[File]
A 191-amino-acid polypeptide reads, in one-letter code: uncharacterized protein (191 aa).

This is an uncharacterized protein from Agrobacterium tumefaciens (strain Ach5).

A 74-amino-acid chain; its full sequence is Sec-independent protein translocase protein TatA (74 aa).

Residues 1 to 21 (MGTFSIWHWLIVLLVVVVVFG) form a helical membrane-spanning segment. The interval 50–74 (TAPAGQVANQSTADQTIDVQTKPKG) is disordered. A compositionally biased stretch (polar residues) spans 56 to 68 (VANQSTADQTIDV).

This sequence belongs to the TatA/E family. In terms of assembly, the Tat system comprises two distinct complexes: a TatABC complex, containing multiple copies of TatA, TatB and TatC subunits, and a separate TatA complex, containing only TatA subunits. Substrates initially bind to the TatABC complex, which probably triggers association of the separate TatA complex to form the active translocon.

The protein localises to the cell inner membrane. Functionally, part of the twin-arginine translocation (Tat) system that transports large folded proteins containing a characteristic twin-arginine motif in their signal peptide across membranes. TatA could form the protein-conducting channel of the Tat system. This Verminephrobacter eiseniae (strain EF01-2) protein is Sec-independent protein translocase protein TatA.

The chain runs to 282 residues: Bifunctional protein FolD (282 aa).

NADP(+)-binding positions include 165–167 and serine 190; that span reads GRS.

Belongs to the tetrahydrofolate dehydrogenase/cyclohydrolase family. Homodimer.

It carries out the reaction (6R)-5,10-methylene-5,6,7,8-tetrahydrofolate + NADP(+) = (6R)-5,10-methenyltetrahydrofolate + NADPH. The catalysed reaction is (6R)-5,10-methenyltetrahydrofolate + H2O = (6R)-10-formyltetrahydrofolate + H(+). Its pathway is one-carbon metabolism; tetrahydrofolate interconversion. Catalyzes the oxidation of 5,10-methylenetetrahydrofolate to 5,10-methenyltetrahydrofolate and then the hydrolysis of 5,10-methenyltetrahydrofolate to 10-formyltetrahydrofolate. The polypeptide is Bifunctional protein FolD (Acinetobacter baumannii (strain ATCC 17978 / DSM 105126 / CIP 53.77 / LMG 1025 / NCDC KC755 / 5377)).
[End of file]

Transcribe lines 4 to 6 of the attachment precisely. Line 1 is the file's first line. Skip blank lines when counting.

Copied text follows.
Residues 1 to 21 (MGTFSIWHWLIVLLVVVVVFG) form a helical membrane-spanning segment. The interval 50–74 (TAPAGQVANQSTADQTIDVQTKPKG) is disordered. A compositionally biased stretch (polar residues) spans 56 to 68 (VANQSTADQTIDV).

This sequence belongs to the TatA/E family. In terms of assembly, the Tat system comprises two distinct complexes: a TatABC complex, containing multiple copies of TatA, TatB and TatC subunits, and a separate TatA complex, containing only TatA subunits. Substrates initially bind to the TatABC complex, which probably triggers association of the separate TatA complex to form the active translocon.

The protein localises to the cell inner membrane. Functionally, part of the twin-arginine translocation (Tat) system that transports large folded proteins containing a characteristic twin-arginine motif in their signal peptide across membranes. TatA could form the protein-conducting channel of the Tat system. This Verminephrobacter eiseniae (strain EF01-2) protein is Sec-independent protein translocase protein TatA.